Here at The Adventure Blog we’re delight whenever one of the major explorers, climbers, or adventurers get some much-deserved exposure through the mainstream press. We, along with a few other outdoor publications and websites, often write about the big things that are happening around the world in terms of adventure and exploration, but all too often those stories are ignored by larger outlets. With that in mind, it was great to see Forbes publish an interview with polar legend Borge Ousland fresh off his latest expedition across the Arctic with Mike Horn.
For those who didn’t follow that journey as it unfolded, the Ousland and Horn set out from Nome, Alaska back in September, sailing north aboard Horn’s ship, the Pangaea. Once they were far enough north to reach the ice pack, they then left the ship behind and skied to the North Pole, which in and of itself is quite an accomplishment, especially as climate change raves the polar regions. But they weren’t done there. After reaching 90ºN, they then proceeded so ski south, down the other side of the planet. The expedition turned into one of the greatest polar adventures of all time, pushing both of these veteran explorers to their very limits. It took them 87 days to complete their sojourn, arriving at the evacuation ship in early December. That wasn’t the end of their challenges however, as the ship then spent three additional weeks stuck in the ice before they couldn’t finally proceed for home.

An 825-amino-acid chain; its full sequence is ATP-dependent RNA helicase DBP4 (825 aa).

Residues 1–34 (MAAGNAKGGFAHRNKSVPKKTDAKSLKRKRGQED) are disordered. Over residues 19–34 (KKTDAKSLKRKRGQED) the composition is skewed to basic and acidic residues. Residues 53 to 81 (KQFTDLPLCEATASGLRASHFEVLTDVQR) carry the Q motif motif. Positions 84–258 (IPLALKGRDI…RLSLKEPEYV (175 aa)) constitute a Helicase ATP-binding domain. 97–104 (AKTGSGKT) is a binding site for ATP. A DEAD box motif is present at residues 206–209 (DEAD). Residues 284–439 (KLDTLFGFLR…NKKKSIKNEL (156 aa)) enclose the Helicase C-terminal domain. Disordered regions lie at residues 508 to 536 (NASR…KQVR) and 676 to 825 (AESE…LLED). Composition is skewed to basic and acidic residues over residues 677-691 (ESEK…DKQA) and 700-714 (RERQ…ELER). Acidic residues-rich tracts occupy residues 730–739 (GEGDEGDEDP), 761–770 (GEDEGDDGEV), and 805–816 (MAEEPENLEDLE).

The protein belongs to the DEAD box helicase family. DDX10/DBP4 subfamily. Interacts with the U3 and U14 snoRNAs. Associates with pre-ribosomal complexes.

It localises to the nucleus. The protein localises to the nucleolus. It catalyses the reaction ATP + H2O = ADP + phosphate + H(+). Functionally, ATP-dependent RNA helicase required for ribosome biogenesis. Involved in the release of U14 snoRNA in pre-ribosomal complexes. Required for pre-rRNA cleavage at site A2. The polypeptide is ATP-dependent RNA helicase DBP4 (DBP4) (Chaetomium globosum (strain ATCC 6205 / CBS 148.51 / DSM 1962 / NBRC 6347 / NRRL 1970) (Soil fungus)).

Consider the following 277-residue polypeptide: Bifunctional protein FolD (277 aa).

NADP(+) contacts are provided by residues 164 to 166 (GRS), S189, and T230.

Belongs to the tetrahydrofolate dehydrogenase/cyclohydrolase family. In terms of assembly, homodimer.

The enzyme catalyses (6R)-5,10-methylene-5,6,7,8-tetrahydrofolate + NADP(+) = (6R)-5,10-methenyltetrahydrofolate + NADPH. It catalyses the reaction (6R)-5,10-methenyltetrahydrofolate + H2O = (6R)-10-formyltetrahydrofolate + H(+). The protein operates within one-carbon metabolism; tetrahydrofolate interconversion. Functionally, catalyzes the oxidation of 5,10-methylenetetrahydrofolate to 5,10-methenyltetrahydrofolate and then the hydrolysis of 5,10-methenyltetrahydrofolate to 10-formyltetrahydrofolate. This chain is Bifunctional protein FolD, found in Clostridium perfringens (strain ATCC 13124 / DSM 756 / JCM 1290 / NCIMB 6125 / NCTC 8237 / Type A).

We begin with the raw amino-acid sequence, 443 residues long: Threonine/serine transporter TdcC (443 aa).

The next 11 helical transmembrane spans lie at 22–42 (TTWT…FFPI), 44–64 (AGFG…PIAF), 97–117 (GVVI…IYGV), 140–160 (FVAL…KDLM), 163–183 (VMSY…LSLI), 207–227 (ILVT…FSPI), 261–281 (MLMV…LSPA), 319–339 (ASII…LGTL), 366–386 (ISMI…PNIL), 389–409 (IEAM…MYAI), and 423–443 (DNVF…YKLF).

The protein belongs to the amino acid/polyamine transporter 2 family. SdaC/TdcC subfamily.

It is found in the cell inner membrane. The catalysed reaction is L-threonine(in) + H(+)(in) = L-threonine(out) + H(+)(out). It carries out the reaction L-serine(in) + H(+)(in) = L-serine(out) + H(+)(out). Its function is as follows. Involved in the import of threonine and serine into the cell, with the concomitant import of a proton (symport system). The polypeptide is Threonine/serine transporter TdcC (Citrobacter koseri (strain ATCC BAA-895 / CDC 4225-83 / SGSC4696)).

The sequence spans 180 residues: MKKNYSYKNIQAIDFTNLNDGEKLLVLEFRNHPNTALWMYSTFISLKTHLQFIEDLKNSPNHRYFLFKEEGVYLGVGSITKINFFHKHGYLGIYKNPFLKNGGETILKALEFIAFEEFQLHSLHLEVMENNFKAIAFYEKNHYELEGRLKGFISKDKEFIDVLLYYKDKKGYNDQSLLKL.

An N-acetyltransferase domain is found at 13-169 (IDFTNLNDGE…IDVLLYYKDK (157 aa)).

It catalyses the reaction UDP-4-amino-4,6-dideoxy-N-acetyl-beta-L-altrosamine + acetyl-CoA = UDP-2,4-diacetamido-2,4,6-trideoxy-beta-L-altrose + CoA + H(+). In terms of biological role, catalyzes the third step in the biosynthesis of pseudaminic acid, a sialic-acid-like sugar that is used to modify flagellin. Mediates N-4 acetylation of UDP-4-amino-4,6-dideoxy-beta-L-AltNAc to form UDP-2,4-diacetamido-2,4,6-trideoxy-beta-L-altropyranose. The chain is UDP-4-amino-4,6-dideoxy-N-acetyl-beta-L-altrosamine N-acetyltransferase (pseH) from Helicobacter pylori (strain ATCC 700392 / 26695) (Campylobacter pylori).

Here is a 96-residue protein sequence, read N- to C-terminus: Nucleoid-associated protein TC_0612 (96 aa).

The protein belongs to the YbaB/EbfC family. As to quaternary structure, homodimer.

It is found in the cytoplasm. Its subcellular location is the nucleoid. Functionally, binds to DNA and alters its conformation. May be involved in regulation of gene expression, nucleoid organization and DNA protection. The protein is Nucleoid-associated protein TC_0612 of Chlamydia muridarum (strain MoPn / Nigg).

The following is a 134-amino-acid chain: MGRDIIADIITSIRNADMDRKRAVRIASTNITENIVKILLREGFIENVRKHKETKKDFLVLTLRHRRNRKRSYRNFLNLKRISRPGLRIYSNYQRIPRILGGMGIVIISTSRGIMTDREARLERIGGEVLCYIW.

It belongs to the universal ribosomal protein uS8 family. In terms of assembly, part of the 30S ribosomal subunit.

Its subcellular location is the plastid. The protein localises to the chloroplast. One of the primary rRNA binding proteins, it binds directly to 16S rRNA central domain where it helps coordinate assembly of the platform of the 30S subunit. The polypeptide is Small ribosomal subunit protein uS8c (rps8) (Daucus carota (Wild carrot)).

In the interview with Forbes, Ousland discusses what it was like to ski across a polar ice cap that is becoming increasingly smaller and thinner. Borge says there were times when he didn’t think that he and Horn would be able to complete the crossing. It was simply too difficult, with temperatures falling to -40ºC/F, lots of negative drift, high winds, open leads of water, and about every other challenge imaginable. Just how close did they cut it in the end? He says they had food and fuel for 85 days, so when they arrived at the ship there was just 370 grams of food and half a fuel bottle left. That’s pretty tight.
The story touches on a number of other interesting topics as well. Borge talks about what scares him and how he handles fear, the seriousness of the frostbite they suffered on the journey, and how important it is to undertake an expedition like this with someone you know and trust. He also mentions what’s next on his agenda as he looks to put this massive expedition behind him.
You can read the entire interview here.
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